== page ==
In England, where the northern latitude makes the sun’s rays weaker and Vitamin D deficiencies more likely, government policy warns people to avoid almost all exposure to the sun and makes no acknowledgement of the need for the health benefits of sunlight.

In contrast to the British health agencies’ position, a report from England called Sunlight Robbery provided this fascinating observation on the benefits of sunshine. These findings are especially interesting because the popular thinking says that exposure to the sun is a major cause of skin cancer:

“Experts in vitamin D and health, both here and in the United States, have been unable to provide any epidemiological evidence suggesting that tanning is a direct risk for disease or even that it is a marker indicating a high risk of disease.

“The only relevant evidence that can be found suggests that tanning is associated with beneficial effects on health. A deep tan, particularly in childhood and the adolescent years, has actually been found to be associated with protection against melanoma, while sunburn in childhood is associated with a reduced risk of prostate cancer and multiple sclerosis later in life.”

So, if exposure to sunshine is so simple and beneficial, why do public health officials tell everyone to avoid it? The obvious answer is money. A release from the Household and Personal Products Industry (HAPPI) carried this lament:

Despite industry efforts to warn about the dangers of too much sun, just one American household in five (20.0%) uses sunscreens or sun blocks to help guard against cancer, according to Nielsen Homescan Consumer Facts data.

The release stated that sunscreen sales totaled $798 million in 2009, but it did not mention the personal injuries linked to many of the dangerous chemicals used in popular sunscreens. Oxybenzone, for example, sounds dangerous, and it’s been linked to allergies, hormone disruption and cell damage, as well as to low birth weight in baby girls whose mothers have been exposed during pregnancy.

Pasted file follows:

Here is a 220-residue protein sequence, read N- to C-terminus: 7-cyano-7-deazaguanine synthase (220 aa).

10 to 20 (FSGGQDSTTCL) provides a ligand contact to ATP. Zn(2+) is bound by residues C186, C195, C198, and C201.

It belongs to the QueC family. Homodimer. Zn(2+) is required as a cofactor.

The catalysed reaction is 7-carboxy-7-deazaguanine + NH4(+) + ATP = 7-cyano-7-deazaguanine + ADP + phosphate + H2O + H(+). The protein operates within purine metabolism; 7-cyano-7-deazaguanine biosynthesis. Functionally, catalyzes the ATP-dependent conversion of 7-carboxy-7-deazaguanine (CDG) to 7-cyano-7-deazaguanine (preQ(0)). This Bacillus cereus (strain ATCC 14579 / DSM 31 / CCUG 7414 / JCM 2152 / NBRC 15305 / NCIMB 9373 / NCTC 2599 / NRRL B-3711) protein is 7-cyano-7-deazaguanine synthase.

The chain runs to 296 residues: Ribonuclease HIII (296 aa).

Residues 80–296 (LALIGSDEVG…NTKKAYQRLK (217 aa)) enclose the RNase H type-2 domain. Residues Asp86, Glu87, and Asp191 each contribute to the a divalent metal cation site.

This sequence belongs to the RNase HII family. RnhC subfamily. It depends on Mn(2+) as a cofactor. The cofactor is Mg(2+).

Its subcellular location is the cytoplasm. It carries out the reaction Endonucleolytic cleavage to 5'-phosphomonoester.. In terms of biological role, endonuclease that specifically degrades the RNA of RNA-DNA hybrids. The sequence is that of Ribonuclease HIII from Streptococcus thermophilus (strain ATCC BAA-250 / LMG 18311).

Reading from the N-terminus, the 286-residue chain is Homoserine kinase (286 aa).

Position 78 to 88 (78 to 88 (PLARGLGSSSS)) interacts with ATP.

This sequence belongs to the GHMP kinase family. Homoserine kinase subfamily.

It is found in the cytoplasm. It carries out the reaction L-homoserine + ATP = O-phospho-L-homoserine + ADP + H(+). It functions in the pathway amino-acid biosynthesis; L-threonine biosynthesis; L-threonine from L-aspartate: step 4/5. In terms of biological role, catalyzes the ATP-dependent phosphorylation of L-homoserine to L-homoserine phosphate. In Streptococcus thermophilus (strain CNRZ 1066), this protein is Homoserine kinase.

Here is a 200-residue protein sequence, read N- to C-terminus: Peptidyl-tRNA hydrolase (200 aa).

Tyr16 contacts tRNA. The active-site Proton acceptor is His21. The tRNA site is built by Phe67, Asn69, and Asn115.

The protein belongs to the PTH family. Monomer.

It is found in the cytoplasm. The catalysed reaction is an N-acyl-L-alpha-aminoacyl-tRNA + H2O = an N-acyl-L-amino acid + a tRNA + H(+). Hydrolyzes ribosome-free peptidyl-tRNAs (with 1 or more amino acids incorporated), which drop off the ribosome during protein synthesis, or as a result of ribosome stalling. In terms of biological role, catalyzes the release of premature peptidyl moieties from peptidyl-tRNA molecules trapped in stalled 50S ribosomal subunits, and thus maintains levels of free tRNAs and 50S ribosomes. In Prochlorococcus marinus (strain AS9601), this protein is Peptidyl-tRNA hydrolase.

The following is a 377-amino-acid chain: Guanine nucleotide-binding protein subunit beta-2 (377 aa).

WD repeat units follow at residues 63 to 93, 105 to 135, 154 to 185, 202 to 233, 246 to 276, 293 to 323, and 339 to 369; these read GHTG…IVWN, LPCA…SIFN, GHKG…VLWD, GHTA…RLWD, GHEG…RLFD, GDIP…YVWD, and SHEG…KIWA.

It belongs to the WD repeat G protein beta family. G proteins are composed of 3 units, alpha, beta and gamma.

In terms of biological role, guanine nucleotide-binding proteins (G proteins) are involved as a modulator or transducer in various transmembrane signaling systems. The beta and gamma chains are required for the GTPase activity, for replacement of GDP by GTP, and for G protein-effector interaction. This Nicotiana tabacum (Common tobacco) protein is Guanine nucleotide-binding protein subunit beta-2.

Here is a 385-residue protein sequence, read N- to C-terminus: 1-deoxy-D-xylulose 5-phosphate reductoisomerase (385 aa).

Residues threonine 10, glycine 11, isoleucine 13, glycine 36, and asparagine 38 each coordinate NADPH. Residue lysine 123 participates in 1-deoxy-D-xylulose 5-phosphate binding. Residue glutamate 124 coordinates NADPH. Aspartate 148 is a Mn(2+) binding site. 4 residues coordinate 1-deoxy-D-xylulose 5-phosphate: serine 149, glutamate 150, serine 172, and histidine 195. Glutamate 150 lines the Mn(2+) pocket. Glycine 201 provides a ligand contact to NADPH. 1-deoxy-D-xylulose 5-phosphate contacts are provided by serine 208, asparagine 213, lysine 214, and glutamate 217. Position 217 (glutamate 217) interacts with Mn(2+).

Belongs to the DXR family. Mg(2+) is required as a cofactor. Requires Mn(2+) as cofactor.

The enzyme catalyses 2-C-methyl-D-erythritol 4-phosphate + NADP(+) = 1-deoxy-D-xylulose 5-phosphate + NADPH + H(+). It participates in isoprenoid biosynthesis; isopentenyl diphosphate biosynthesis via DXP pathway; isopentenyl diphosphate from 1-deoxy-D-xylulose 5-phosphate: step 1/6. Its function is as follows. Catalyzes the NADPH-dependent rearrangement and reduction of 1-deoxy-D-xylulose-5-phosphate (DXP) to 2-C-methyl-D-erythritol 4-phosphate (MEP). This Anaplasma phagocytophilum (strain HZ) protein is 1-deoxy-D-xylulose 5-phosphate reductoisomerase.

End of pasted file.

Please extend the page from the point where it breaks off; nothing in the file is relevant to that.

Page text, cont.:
And that $798 million figure is a paltry figure in comparison to the billions that pharmaceutical companies make from the dangerous drugs that they sell to treat all the illnesses that would be much less common if Vitamin D deficiencies would suddenly go away. Sunshine is free, so drug companies can’t sell it.

Vitamin D deficiency is avoidable, and no one needs to lie on a beach for hours every day to get enough sun exposure. Scientists at the Norwegian Institute for Air Research have actually devised a calculator that will let you know how much time you need in the sun. Here in San Jose, on a clear day in May, just 5 minutes in the sun will get you your daily allowance of Vitamin D. Even in December, you’ll need only 30 minutes.

Companies that sell sunscreens know that their products contain dangerous chemicals and that they’re contributing to Vitamin D deficiencies. If a chemical in a sunscreen, or in any skin care product, has harmed you, contact our product liability attorneys.

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Richard Alexander